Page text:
Think about the top sales performers you know. If you spend a day in their life, it’s likely you’ll recognize a common theme: They are constantly tending to the quality and quantity of opportunities in their sales pipeline.
When it comes to pipeline management, two habits are central to success: balanced prospecting and daily pipeline management. Let’s first define pipeline management. It is the uncovering of opportunities in either net-new accounts, or existing accounts where you want to continue to create barriers for your competition.
Gone are the days of dedicated hunters or farmers; every sales professional must be strong at prospecting across the full field of opportunities. That leaves a lot of ground to cover. How can you strategically narrow your targets?
I’m a believer in prospecting on quality first and then quantity. Recent research shows about half your prospects aren’t a good fit for what you sell. This is especially true in high-value, consultative sales opportunities. You’ve got to do a lot of homework on target accounts, building relationships with decision makers and other buyer roles, understanding your organization’s fit with that client, and determining the lifetime value of the account.
When I launched my own company more than a decade ago, I was building a brand from scratch while simultaneously creating demand for my company’s products and services. In other words, I had to get out there to create new relationships and prospect.
Six Essential Habits for Growing a Healthy Sales Pipeline
So, what has worked for me when it comes to prospecting? Consider these six essentials for growing a healthy pipeline.
1. Get comfortable with the uncomfortable. In his book Fanatical Prospecting, Jeb Blount calls prospecting an interruption to someone’s day. That hard truth leaves us vulnerable to fear and rejection. I’d be lying if I said it goes away. I’m never over the discomfort that comes with that fear of rejection. But I’m aware of it, and I remember that the discomfort is only temporary. It’s all part of our day’s work, and that’s OK. Learn lessons along the way, move on, and don’t dwell on the negative. Have a positive mindset.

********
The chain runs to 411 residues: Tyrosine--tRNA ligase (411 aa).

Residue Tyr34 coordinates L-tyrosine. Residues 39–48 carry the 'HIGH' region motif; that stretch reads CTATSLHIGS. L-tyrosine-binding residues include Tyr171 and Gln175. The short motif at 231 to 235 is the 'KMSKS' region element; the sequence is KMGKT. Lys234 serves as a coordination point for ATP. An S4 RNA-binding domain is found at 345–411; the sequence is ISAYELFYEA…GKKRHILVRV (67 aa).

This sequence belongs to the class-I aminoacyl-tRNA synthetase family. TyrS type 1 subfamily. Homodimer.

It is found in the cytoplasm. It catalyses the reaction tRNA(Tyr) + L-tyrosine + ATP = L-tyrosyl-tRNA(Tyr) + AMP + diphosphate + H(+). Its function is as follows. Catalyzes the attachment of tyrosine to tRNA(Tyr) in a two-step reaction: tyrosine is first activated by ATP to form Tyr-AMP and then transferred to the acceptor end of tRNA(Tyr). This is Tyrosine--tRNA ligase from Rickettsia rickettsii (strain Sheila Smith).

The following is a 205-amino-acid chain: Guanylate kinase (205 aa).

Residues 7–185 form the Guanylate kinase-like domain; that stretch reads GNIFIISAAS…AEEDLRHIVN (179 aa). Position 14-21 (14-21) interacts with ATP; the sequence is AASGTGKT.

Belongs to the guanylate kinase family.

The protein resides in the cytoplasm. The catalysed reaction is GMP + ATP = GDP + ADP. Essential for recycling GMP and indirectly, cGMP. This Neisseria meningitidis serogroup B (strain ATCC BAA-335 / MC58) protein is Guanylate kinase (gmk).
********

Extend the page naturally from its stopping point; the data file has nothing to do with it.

2. Balance your approaches. Outbound and inbound. We all have our preferred methods of uncovering opportunities and relationships, usually based on our strengths. For me, I’m a strong writer, and so I gravitate toward email and social selling. What I’ve learned though, is that a balanced approach is typically best. When we eliminate one entire form of opportunity identification, we aren’t maximizing our results. With that in mind, I’ve made an effort to include more phone prospecting to balance out my strengths. There also needs to be a balance between outbound and inbound. In the early days of Impact Instruction Group, there was no inbound! It was all outbound efforts to build relationships. It sometimes feels like the easier road to allow inbound marketing to work its magic. But then again, opportunity identification isn’t magic – it’s the combination of communication approaches (email, phone, social) and sourcing (outbound, inbound).
3. Create high-value forums. This may be the strategy that has delivered the highest return on investment and relationship success in my experience. I’ve created quarterly forums for thought leaders and decision makers in my space, bringing them together over lunch to discuss challenges, best practices, and trends in the industry. That alone has helped to position me as a thought leader, and over time has generated a strong return with high-value opportunities.